In sum, it is not enough to merely set forth a supposition that further investigation would have uncovered evidence that would have exonerated Cosby. Instead, Cosby must point to specific evidence that counsel should have uncovered and present that specific evidence to the state courts before raising it in a federal habeas corpus petition. Because she failed to do so, her failure to investigate argument fails. And because all of her ineffective assistance of trial counsel arguments are unavailing, appellate counsel cannot have rendered ineffective assistance by failing to contend that trial counsel was ineffective. 2. Due Process

  Cosby also contends that the trial and appellate courts' refusal to follow the dictates of the Illinois Post-Conviction Hearing Act violated her due process rights. A petitioner cannot obtain relief under § 2254 to redress alleged violations of state law. Moreover, Cosby does not contend that the state court's interpretation of Illinois Post-Conviction Hearing Act is at odds with any United States Supreme Court authority. Her request for federal habeas relief based on the alleged failure to comply with the Illinois Post-Conviction Hearing Act is, therefore, doomed as this court may only address the merits of claims based on "alleged violations of the federal constitution, laws and treaties." Biskup v. McCaughtry, 20 F.3d 245, 247 (7th Cir. 1994) ("§ 2254 cannot be invoked simply . . . to review alleged violations of state law").

  3. Actual Innocence

  Finally, Cosby asserts that she is entitled to relief because she is actually innocent. Her position appears to be that she in fact believed that Bobbie was dead when she placed the bag over her head and thus was entitled to receive the benefit of a mistake of fact defense. As Cosby acknowledges, the trial court found that Cosby placed the bag over Bobbie's head to complete the process of murdering her and tied her up before placing her in the cart to prevent her from escaping. She contends, however, that she could have just as easily placed the bag over Bobbie's head to contain the blood and tied up the body for easy of transport.

  This argument appears to actually be a sufficiency of the evidence argument. As such, it must fail. According to the Supreme Court, a conviction must stand if "after viewing the evidence in the light most favorable to the prosecution, any rational trier of fact could have found the essential elements of the crime beyond a reasonable doubt." Jackson v. Virginia, 443 U.S. 307, 319 (1979). When the evidence is viewed in the light most favorable to the government, it easily supports the rejection of Cosby's mistake-of-fact defense as it is just as reasonable, if not more so, for Cosby to have placed a bag over Bobbie's head to suffocate her and for her to have bound her up to restrain her. Cosby has thus failed to show that the state court's decision was "contrary to, or involved an unreasonable application of, clearly established federal law, as determined by the Supreme Court of the United States" or "was based on an unreasonable determination of the facts in light of the evidence presented in the State Court proceeding." 28 U.S.C. § 2254(d).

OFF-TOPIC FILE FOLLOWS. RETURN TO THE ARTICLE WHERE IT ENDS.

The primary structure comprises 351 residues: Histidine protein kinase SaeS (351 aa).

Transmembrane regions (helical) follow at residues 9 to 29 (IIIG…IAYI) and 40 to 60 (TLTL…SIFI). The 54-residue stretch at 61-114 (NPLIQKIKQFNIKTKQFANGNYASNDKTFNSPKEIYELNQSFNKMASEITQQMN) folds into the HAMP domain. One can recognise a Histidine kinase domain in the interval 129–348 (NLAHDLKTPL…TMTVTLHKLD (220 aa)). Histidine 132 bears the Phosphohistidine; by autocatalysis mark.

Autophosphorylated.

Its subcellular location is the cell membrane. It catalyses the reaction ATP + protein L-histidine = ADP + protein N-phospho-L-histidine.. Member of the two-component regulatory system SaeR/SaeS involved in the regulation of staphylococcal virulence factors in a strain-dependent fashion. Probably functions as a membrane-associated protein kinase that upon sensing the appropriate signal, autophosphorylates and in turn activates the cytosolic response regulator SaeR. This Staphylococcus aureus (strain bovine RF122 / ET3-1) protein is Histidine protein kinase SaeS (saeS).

To the extent that Cosby is attempting to excuse her procedural default with respect to her voluntariness and right to silence arguments, her claim of actual innocence is similarly unavailing. As noted above, the fundamental miscarriage of justice exception to procedural default is only available if the petitioner presents new and convincing evidence of her innocence by showing that it is more likely than not that no reasonable juror would convict her in light of the new evidence. Schlup v. Delo, 513 U.S. at 324. Cosby's actual innocence argument is based on her interpretation of facts adduced at trial which were rejected by the finder of fact. It thus does not excuse her procedural default.

  4. Evidentiary Hearing

  Cosby's habeas petition ends with a bald request for an evidentiary hearing under § 2254(e)(2) to develop the factual record concerning her ineffective assistance of counsel claims. In general, this court's ability to hold an evidentiary hearing so a petitioner may supplement an underdeveloped state court record is "severely circumscribed." Boyko v. Parke, 259 F.3d 781, 789-90 (7th Cir. 2001); see also Williams v. Taylor, 529 U.S. 420, 437 (2000) (federal habeas courts are not alternative forum for trying facts and issues that petitioner did not pursue in state court).

  Thus, if a factual basis of a claim was not developed in the state court, a federal court "shall not hold an evidentiary hearing" unless the petitioner shows that: (1) her claim relies on "a new rule of constitutional law, made retroactive to cases on collateral review by the Supreme Court, that was previously unavailable" or "a factual predicate that could not have been previously discovered through the exercise of due diligence; and (2) "the facts underlying the claim would be sufficient to establish by clear and convincing evidence that but for constitutional error, no reasonable factfinder would have found the applicant guilty of the underlying offense." 28 U.S.C. § 2254(e)(2).

  Because Cosby does not assert that a new rule of constitutional law is implicated, she must demonstrate that the failure to develop a factual record in the state court was not her fault. See Williams v. Taylor, 529 U.S. at 432. She must also point to facts sufficient to establish by clear and convincing evidence that, but for constitutional error, no reasonable factfinder would find her guilty of the underlying offense. See 28 U.S.C. § 2254(e)(2)(B). Because Cosby has failed to point to facts that satisfy this strict standard, she is not entitled to a federal evidentiary hearing.

  III. Conclusion

 

For the above reasons, Cosby's § 2254 petition [1-1] is denied.
20040723